In that 2014 election, Dank beat Munson by 6,635 to 5,135 or by about a 13-point margin. Dank had name recognition, which helped him immensely, but Munson’s vote total in that election can only be ranked as average—okay maybe a bit above average given the circumstances—for a Democrat in a Republican stronghold in a metropolitan area. On Tuesday, a total of 4,908 people voted in the HD 85 special election, less than half of the 2014 total. So the obvious question, just when it comes to numbers, is whether the lower voter turnout in the special election was the principal reason for Munson’s election. That challenges the overarching Democratic narrative about change, but it doesn’t render it invalid.

Knowing this about the numbers, another question is whether Munson will eventually come to believe she will have to shift to more conservative positions on some issues in order to win as an incumbent in 2016 when there should be a much higher voter turnout. Some of her supporters are calling Munson a “feminist,” and I hope she is, but I couldn’t find anything on her campaign site or on the Internet in which Munson talks about the right to an abortion and reproductive rights for women, the cornerstone of female empowerment. I will gladly correct this if I’ve overlooked something. In any event, it certainly doesn’t seem like supporting reproductive rights for women was a major part of her campaign strategy.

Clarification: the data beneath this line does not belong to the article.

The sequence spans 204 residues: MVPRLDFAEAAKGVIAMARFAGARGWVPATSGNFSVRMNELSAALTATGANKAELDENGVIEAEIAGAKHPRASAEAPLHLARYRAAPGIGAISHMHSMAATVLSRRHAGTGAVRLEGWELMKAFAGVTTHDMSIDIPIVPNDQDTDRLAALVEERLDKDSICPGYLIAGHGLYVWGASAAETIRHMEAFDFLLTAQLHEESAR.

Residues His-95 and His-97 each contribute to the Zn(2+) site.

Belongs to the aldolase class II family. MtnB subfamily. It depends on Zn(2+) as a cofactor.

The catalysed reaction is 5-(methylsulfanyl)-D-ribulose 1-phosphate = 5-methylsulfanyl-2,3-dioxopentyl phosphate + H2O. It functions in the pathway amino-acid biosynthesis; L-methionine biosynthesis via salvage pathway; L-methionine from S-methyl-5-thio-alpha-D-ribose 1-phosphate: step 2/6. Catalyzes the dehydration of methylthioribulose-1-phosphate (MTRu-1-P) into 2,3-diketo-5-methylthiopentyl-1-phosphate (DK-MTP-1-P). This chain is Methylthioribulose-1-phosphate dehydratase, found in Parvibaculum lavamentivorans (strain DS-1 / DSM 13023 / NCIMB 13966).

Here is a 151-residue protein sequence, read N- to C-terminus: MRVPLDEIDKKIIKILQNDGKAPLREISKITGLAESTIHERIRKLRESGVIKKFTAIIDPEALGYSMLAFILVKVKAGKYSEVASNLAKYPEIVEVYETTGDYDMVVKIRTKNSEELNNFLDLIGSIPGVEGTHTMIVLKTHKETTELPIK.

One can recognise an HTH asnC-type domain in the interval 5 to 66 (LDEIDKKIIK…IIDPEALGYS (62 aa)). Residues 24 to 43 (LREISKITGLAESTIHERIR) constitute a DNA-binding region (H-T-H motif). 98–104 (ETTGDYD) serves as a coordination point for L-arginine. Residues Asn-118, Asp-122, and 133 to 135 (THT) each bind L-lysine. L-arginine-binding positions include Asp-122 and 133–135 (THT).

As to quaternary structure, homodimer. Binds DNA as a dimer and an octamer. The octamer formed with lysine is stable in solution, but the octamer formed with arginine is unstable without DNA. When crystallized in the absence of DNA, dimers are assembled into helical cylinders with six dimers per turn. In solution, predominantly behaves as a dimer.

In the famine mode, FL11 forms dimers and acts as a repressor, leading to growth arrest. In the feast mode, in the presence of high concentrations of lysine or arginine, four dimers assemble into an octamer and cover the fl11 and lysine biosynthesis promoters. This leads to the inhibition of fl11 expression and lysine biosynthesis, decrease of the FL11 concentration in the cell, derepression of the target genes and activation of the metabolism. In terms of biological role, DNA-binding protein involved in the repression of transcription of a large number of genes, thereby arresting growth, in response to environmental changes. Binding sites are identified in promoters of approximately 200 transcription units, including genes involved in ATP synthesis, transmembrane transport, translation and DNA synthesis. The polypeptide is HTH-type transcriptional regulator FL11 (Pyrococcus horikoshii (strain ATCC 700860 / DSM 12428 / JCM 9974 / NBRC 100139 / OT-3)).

Munson, on her site, does admirably mention problems faced by many Oklahoma women, such as high rates of domestic violence. Her site states, “Oklahoma’s women need a strong voice at the State Capitol, and Cyndi will be there for them.”

But what, for example, will be her votes on anything having to do with the propaganda attacks on the women’s health organization Planned Parenthood and reproductive rights for women, issues that national and most likely local Republicans at the state level are going to use to pander to social conservative voters in the coming weeks and perhaps months?

I do know that the national Girl Scouts have specifically distanced themselves from both Planned Parenthood and the issue of reproductive rights. That, of course, doesn’t mean Munson will do the same or that it will matter much in the larger debate if she does.

I’m not suggesting here that Munson doesn’t have core progressive values, or that her victory isn’t significant, but with only 30 seats now in the 101-member House, there’s still not much Democrats can do without Republican support, which I bet will not be forthcoming in any significant way.

Supporting reproductive rights and the right to an abortion for women and supporting sensible immigration laws rather than drastic deportation of families have long created a dilemma for progressives in Oklahoma when it comes to getting elected to political office. I don’t see that changing much over the next year.

Right now, it looks like Oklahoma will face a major shortfall up to $1.2 billion in an annual budget that has been averaging about $7 billion in recent years. That could reduce education funding even more. How are teachers going to get raises in that type of financial environment? How crowded can our classrooms get? A budget shortfall, again, is shaping up to be the legislature’s REAL main issue for next year’s session. That could change, of course, because of the flux of taxes and economic development created by the boom and bust cycle of the oil and gas industry here, but it doesn’t look good, and Republicans will still be firmly in control.